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Simple Guide to TM30 Thailand Immigration Requirements

Simple Guide to TM30 Thailand Immigration Requirements

There has been much confusion over the past 18-months over the TM30 Thailand immigration form requirements. Thailand has tightened its belt in terms of security. It’s important to know where you stand as a foreign resident or as a property owner. Although the confusion has dominated the local media for several months, here is a simple guide to the TM30 report form.

What is the TM30 Thailand Immigration Report Form?

Contrary to popular belief, the TM30 Report “24-hr Hour Notification of Residence” law is an immigration regulation that has been in place for many years. This is not new legislation. However, the regulations are now being seriously implemented by Thai immigration. The law is geared to collate the accommodation details of foreigners who are staying in Thailand. If you are staying in Thailand for a short period in a hotel, you don’t have to worry about the law.

The law mainly affects foreign residents or the following people:

  • Foreigners staying in an unlicensed property (unlicensed hotel or villa/condo/apartment)
  • Foreigners staying in the property of a Thai friend
  • Foreign residents who have their own home and reside in Thailand
  • Foreign residents who co-own a house or condo in Thailand

The form is a tool to report the whereabouts of non-Thai nationals staying in Thailand.

The TM30 Thailand reporting form must be completed by the landlord of the unlicensed property the foreigner is renting. This must be done within a 24-hour period of the guest’s arrival. This can especially affect property owners who are renting their homes to visitors for short and long term rentals.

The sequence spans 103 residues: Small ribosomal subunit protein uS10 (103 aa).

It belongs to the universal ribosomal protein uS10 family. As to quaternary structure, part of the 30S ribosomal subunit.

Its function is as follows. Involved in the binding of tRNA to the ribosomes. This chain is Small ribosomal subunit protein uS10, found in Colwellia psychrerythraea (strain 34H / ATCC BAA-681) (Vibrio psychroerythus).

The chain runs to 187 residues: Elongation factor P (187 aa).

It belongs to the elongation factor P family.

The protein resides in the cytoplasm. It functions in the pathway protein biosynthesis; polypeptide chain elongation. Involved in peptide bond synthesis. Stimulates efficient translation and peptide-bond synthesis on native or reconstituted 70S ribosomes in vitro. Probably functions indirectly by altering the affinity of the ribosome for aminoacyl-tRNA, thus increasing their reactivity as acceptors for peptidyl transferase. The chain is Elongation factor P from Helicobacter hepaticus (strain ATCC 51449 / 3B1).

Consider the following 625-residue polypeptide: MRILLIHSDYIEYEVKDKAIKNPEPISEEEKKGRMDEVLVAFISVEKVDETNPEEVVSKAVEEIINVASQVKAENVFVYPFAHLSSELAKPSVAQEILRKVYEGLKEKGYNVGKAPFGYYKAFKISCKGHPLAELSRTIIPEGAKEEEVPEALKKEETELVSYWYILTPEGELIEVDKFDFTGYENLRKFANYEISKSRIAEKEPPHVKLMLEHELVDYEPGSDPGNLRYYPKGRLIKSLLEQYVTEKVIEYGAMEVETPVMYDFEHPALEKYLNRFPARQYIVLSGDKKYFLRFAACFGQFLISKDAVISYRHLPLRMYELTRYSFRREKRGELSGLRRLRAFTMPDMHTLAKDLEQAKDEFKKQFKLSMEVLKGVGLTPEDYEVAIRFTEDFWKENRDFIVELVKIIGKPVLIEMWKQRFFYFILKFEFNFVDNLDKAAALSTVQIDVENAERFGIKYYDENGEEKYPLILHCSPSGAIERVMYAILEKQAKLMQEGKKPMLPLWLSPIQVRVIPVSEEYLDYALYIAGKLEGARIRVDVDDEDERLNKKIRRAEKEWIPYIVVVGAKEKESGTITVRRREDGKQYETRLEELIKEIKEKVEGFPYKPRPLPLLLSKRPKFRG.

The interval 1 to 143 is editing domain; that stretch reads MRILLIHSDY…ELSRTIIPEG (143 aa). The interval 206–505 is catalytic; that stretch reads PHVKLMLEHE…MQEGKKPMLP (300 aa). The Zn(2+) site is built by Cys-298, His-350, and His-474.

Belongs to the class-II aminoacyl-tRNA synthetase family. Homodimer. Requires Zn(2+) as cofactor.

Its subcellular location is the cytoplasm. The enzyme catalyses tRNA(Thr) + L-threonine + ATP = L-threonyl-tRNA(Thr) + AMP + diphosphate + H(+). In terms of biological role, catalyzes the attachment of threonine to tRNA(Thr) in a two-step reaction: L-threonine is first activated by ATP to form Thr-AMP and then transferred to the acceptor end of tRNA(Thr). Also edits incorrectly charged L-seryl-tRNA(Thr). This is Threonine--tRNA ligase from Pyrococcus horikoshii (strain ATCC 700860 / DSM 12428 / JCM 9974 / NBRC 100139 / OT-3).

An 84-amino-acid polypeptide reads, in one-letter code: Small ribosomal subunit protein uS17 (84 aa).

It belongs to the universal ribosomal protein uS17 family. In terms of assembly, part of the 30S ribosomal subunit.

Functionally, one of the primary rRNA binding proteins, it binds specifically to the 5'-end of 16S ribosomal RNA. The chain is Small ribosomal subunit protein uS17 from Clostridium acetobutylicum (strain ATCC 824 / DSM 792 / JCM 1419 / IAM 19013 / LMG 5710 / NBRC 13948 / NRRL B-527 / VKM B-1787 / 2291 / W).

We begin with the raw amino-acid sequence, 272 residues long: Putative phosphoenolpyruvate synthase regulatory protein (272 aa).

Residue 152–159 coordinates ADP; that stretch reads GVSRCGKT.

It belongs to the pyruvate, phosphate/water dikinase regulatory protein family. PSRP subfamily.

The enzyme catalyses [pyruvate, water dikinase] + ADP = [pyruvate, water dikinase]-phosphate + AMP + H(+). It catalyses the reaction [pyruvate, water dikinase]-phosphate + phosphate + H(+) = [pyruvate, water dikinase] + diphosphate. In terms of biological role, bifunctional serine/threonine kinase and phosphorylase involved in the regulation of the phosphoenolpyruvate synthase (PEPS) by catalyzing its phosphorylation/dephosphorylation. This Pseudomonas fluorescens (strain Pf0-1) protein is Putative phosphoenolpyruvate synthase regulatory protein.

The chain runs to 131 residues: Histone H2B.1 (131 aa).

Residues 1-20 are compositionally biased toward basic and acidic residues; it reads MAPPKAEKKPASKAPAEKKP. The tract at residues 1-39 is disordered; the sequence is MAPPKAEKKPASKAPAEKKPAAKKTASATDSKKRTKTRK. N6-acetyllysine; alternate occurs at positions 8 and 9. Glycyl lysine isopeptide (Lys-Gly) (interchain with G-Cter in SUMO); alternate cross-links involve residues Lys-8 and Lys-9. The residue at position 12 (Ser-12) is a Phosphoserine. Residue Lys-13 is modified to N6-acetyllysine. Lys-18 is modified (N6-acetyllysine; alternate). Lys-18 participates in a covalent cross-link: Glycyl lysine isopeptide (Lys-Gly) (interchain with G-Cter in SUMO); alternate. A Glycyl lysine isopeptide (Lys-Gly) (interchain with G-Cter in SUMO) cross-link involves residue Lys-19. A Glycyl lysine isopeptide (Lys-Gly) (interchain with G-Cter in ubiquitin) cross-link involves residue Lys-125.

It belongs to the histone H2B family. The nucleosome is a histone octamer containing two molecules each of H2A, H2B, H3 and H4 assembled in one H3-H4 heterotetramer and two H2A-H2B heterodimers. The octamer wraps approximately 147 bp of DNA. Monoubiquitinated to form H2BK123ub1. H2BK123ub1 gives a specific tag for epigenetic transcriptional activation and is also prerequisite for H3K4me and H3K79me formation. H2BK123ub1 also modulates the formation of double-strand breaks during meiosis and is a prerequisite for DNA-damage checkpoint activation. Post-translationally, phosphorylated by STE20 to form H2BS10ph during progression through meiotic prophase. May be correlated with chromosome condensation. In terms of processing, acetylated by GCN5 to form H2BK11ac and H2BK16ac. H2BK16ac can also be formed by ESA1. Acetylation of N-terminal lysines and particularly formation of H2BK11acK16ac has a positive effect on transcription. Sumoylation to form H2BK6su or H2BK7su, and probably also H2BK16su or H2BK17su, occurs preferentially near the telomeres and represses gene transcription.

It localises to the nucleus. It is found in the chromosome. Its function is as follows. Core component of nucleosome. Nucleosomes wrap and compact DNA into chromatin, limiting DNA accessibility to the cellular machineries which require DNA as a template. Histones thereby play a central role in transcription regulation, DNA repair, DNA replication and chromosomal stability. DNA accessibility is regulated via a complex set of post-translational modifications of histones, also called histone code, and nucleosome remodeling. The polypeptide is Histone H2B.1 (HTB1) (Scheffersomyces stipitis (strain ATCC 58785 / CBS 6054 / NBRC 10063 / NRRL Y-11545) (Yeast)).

The actual legal definition of the law in Section 38 of the Immigration Act of 1979 is:

“Landlords and leaseholders that receive a non-immigrant resident on their premises, have a legal obligation to report that individual to Thai immigration; this report needs to be completed within a 24-hour period of the non-immigrant resident’s arrival.”

Can Landlords Be Fined for Failing to Fill in the TM30 Thailand Report Form?

Landlords need to file the TM30 Report at the start of the tenancy. If the landlord fails to file the report, they are subject to a fine of between 800 and 2,000 THB. Although some landlords might see the relatively lenient fine as a risk they are willing to take, it could affect the future residency status of the tenant. However, it is highly recommended that both landlords and tenants stay on the right side of the TM30 laws.

How Can I fill Out the TM30 Report Form?

The landlord of a property being rented to a foreigner is responsible to complete the TM30 Thailand Report form. The landlord or a representative of the landlord will need to collect and prepare the following information and documents:

Landlord Documents Needed:

  1. You need to complete the TM30 application form
  2. Include a copy of the ID or passport of the landlord